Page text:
• Thanks Flash. I’ve put thought into how to approach this in a way that acknowledges it’s many and varied roots (not only Gaelic), but also fits into the small space allotted to this, as part of a post covering lots of topics! I aim to encourage people to get interested in the wheel of the year and to acknowledge the eight points on the calendar in their own ways, with information about traditions and the related events in nature/agriculture that go alongside – though I won’t be able to mention each and every way that each quarter and cross-quarter date is marked. I’ll try to provide a variety across traditions as we go through the year – especially goddesses, of course!

      When researching the origins of the wheel of the year for this intro, I couldn’t find anything that planted it firmly in one specific tradition – as far as I could discover, the quarters and cross quarters were celebrated by pre-Christian folks across Western Europe… interestingly it seems no one culture celebrated all eight, and the ‘wheel of the year’ itself is more modern. If you know of an accessible resource that show that the wheel of the year itself belongs specifically to Gaelic culture, please share!

      As far as I understand, ‘sabbat’ is an Old English word which derives from Latin, meaning rest day and appropriated to mean a special religious day and is especially used by Wiccans and Pagans.

      • To further your understanding and give something more quickly digested than wiki:

        Shabbath meaning rest from Hebrew, followed by Greek sabbaton, naturally next Latin sabbatum then Old English sabbat.

        In general anything religion related we still have around in “common use” that purports to be a Latin derivation is likely something with a Semitic to Greek connection in some way. Either in concept of straight up language.
        I say Semitic because Aramaic does pop up sometimes and is not the same as Hebrew but from the same language family…basically.

        The world is a big place, but so small and connected at the same time as being far a part.

        • Hey Lex,
          While your etymological efforts are valiant, I’d ask you to consider that the root of this word is even earlier, that of Ancient Egypt and Akkadia. In Kemetic, the word “Sb.t” means “where the king brings the gods” and in Akkadian;
          ‘sabattu’ the 15th day of a month, S’batu the name of 11th month and let’s not forget sebet “place of beer” and sibet “playing of instruments….iow the ancient designation sbt…is about partying with gods….

          • Everything leads back to km.t, booze and partying doesn’t it?

            My etymological efforts are from a Catholic education that was very into finding kinship with Judaism and totes not into pagan partying. I thank you for your gift.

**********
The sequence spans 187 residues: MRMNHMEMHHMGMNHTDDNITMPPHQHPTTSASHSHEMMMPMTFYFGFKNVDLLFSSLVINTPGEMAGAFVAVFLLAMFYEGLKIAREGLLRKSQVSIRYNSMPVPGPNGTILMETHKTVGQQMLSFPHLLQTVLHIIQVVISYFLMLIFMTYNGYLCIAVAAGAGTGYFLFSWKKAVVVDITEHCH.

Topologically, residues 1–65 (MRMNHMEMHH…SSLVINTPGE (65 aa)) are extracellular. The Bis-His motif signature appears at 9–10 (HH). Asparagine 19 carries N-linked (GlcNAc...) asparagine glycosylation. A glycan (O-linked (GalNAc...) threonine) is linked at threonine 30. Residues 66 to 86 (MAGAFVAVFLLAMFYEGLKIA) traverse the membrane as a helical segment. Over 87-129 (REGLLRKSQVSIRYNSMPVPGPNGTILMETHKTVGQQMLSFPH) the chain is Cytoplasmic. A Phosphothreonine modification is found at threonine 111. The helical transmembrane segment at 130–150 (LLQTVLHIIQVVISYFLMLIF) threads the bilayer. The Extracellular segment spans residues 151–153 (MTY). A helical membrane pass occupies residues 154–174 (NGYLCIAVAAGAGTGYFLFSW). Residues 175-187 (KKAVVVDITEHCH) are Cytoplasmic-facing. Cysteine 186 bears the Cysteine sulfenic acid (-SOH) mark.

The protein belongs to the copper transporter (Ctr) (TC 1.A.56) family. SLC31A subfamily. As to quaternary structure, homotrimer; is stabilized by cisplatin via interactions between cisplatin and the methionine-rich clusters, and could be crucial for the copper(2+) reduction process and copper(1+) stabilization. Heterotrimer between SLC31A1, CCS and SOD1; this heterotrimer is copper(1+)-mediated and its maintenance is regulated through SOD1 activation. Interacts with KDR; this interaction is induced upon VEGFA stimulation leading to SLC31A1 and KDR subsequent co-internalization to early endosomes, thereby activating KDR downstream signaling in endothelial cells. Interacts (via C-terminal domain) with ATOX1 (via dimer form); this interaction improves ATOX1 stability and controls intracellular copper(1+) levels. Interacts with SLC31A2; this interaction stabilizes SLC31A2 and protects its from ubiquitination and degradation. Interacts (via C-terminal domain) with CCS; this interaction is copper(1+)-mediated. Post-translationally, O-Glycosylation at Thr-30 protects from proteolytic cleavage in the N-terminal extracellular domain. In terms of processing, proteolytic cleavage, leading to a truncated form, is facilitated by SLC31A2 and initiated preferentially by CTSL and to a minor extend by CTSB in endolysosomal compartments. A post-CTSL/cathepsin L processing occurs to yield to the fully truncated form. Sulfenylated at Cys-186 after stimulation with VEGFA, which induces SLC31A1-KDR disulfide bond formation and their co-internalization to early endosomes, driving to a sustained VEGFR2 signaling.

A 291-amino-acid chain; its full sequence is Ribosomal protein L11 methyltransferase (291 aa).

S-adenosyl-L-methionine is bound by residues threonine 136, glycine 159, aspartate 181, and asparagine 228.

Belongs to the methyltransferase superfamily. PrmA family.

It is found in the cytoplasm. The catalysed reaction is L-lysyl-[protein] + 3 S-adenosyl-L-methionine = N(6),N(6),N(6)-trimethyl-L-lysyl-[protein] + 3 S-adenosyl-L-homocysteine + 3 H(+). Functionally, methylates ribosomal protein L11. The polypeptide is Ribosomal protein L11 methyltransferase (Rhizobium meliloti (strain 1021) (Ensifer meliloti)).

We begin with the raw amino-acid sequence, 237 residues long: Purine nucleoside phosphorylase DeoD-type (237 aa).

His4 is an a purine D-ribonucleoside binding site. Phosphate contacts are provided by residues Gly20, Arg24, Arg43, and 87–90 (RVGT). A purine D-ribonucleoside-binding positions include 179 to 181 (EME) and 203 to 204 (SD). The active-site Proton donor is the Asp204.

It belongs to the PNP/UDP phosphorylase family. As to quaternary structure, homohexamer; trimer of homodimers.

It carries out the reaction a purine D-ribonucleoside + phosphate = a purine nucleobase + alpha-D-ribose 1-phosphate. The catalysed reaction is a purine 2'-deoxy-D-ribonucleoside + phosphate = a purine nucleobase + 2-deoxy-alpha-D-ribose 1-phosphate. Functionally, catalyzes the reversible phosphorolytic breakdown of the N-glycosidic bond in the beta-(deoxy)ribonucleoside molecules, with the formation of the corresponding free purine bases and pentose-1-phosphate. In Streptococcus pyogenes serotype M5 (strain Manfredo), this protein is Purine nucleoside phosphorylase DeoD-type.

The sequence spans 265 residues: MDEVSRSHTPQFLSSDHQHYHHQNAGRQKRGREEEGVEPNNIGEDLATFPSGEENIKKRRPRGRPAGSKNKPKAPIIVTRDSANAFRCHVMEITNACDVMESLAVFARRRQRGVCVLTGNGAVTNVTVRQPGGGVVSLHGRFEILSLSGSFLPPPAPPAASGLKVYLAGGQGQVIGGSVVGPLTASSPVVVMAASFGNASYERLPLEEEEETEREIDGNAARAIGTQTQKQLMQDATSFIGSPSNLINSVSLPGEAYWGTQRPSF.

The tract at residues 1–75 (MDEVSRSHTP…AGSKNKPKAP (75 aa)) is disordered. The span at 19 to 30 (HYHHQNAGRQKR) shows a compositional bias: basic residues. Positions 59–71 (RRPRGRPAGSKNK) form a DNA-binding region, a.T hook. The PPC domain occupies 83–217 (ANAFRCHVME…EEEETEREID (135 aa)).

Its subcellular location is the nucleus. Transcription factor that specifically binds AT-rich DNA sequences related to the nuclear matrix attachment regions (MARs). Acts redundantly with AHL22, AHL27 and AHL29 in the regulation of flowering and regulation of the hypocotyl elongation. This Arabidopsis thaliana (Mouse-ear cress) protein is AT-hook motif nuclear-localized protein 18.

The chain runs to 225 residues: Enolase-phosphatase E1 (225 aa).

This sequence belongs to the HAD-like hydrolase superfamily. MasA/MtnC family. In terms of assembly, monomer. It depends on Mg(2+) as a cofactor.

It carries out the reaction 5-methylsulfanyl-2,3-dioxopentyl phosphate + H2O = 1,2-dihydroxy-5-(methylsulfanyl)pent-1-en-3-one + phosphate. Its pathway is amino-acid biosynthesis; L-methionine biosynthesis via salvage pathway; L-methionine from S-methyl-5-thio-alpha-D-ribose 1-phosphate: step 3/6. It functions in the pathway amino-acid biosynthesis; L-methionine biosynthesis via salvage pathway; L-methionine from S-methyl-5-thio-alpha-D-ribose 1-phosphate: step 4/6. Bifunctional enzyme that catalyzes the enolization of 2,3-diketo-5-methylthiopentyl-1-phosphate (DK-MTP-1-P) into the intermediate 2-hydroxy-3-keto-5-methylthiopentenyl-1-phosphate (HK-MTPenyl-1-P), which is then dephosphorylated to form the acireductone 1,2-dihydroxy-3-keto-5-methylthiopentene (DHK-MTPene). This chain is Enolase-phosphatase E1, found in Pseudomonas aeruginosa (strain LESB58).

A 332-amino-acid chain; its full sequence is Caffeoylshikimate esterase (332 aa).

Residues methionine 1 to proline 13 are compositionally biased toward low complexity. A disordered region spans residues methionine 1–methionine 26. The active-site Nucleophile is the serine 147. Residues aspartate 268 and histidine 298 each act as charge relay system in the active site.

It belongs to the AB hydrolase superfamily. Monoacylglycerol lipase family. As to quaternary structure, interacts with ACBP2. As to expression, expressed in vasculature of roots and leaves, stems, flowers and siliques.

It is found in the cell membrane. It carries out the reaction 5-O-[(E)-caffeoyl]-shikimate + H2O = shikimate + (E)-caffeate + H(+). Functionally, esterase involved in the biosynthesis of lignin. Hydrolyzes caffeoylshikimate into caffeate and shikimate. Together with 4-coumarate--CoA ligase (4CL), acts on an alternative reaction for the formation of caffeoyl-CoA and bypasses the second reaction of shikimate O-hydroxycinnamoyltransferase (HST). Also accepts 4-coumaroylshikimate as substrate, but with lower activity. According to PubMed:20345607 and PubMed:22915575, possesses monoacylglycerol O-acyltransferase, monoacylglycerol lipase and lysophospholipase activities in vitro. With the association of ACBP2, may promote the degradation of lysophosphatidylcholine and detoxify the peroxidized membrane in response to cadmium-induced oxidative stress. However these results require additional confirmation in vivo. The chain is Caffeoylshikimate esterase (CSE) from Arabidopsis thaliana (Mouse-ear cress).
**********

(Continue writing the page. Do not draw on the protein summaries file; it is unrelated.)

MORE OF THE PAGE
There we have it kids sabat is ultimately from a very pagan, idolatrous and fun place and we’re reclaiming it for modern pagan times.
            Let’s go salute the first daughter of Geb and Nut.

  13. I love seeing everything put together so beautifully~

    Also, the wheel of the year is such a helpful tool. I learned so much just now!

    I like the idea that autumn is a water season & summer is a fire season. I’ve been thinking a lot about how my divination & spiritual practices mix. I recently found out that my natal chart, for example, is on fire – I have five planets ruled by Sagittarius (fire) in the 1st House (which is ruled by Aires, another fire sign). I always wondered why I’m so drawn to water signs when other Sagittarius people don’t seem to be – I love Cancers, for example. I realized it’s because I need someone who can cool off my flames! Similarly, I love Autumn for the same reason – it gives me time to chill out, reflect. But I also love Summer because it’s when I come alive.

    • Hey @cecelia – I found the same, that linking elements with the four seasons really helped me to *feel* the energy of each time of the year…especially with water and autumn, when I always feel very introspective and in tune in a way that I don’t at other times of the year.

      I love how you’ve associated this with the elements of your birth chart!

    • Although, kinda opposite to your experience, I have *zero* water in my chart (kinda weird for a tarot reader, huh!) – yet autumn is my favourite season because of that watery energy. Maybe it’s because it brings me something I feel a little lacking in the rest of the year…

  14. YESSS

    also, every time I read the title of this article, Kanye west crooning “welcome to the jungle, welcome to the jungle, wellllll” plays in my head and it is the absolute best, we are all badasses, congratulations

  15. yessssss, this is going to be EPIC!!! i’m seething with eagerness over all the potential here.

    Also, I agree with another commenter about touching on basics like grounding and intentions.

    And as for comparing science to magic, I see magic as the stuff science can’t explain yet.

    (mostly because ‘science’ usually stands for ‘state science’ and state science has a very stubborn attachment to the imaginary concept of ‘[pure] objectivity’).


  16. I’m kinda of uncomfortable with the use of “Witch Hunt” because while the Burning Times were not a real thing, people were persecuted, tortured and executed under the charge of witchcraft.
    It’s not the same as some ignoramus casually tossing “lynch” around, but it’s still a bit unsettling.
    Witch can be reclaimed, like queer, but hunt?

    Diana is a goddess of witches in some traditions and classically the hunt.
    There’s the Wild Hunt too.
    I just dunno y’all.

  17. I am so excited for this column as it’s inception is at a perfect time for me! I’m just getting into witchcraft/paganism and I have been looking for resources (especially queer ones), so thank you so much for starting this column!

  18. A really good resource I found are the black witch chronicles. And since they do their meetings on the full moon, if you would do this here on the new moon, we would have something to look forward to every two weeks :-).